Helpless

2012-03-19

Helpless

The transition from the agricultural era to the industrial age resulted in the growing number of nuclear-family households. The family unit seems to be becoming even smaller in Korea. The number of people living alone is increasing fast, especially in Seoul, and the number of one-person households exceeded that of traditional four-member families in Seoul for the first time in 2010. City dwellers find it increasingly difficult to know who lives in their neighborhood and they have less contact with their own family members. The recent movie “Helpless” sheds light on human alienation, one of the serious social ills that plague the contemporary Korean society.

Veterinarian Mun-ho and his fiancée Sun-young are visiting his hometown to meet his parents before they marry. When Mun-ho returns to their car after getting coffee at a highway service area, Sun-young vanishes without a word. Baffled by her disappearance just one month ahead of their wedding, Mun-ho asks his cousin Jong-geun, a former detective, to help him search for her.

Jong-geun discovers that Sun-young withdrew the entire balance from her bank account on the day of disappearance and erased her fingerprint marks on everything in her house. Jong-geun knows by intuition that she went into smoke on purpose. During their pursuit, the two men learn that she wasn’t the person who she claimed to be. Everything about her—her hometown, her past and even her name—proves to be incorrect. She is even suspected of being involved in a murder case. They soon face the blood-soaked background of her mysterious life filled with shocking facts—her debt-ridden father, her ex-husband who ruined his business due to the huge debt that she inherited from her father, her prostitution, her dead baby and the murder of a woman of her age. It turns out she killed a woman and stole her identity in a desperate attempt to escape from her miserable reality and find a new life.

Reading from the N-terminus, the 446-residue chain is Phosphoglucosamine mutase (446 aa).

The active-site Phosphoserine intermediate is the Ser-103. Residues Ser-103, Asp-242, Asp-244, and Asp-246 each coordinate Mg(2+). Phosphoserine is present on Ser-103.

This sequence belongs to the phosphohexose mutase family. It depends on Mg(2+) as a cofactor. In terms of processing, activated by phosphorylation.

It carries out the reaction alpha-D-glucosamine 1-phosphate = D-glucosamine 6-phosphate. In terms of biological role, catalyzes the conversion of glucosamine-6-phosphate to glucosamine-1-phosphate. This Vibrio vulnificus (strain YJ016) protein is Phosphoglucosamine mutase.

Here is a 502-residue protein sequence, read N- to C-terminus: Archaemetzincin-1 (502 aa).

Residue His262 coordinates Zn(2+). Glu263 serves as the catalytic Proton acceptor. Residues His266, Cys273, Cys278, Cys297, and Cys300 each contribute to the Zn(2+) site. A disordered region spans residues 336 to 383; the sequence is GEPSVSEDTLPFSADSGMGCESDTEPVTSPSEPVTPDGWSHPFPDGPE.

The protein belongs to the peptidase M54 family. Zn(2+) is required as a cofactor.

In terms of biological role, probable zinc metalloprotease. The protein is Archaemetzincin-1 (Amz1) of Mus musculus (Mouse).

The socially-conscious film poses a serious question of a young woman’s distorted desire to find a way out of her “helpless” situation and pursue a normal and happy life in society. The movie lays bare just how harsh the society is toward weak women and how dramatically a woman can become evil due to her dismal surroundings. Actress Kim Min-hee does deserve praise for her successful performance as the young, lovely fiancé who turns out to be a monstrous murderer.

The gruesome mystery thriller is based on Japanese writer Miyuki Miyabe’s 1992 novel “Kasha”, meaning “Fire Train.” It is said that the title refers to a train to hell featured in Japanese folklore. Passengers can only board but not get off. In the Korean film, the story unfolds so fast that viewers may feel as if they were riding on a fast train. The novel portrays the ills of Japanese society in the 1990s, such as private loans, organized crime and prostitution. The background of the film version is set in contemporary Korea. What disturbs the audience is that the problems the novel criticized 20 years ago are still actually occurring in Korean society.

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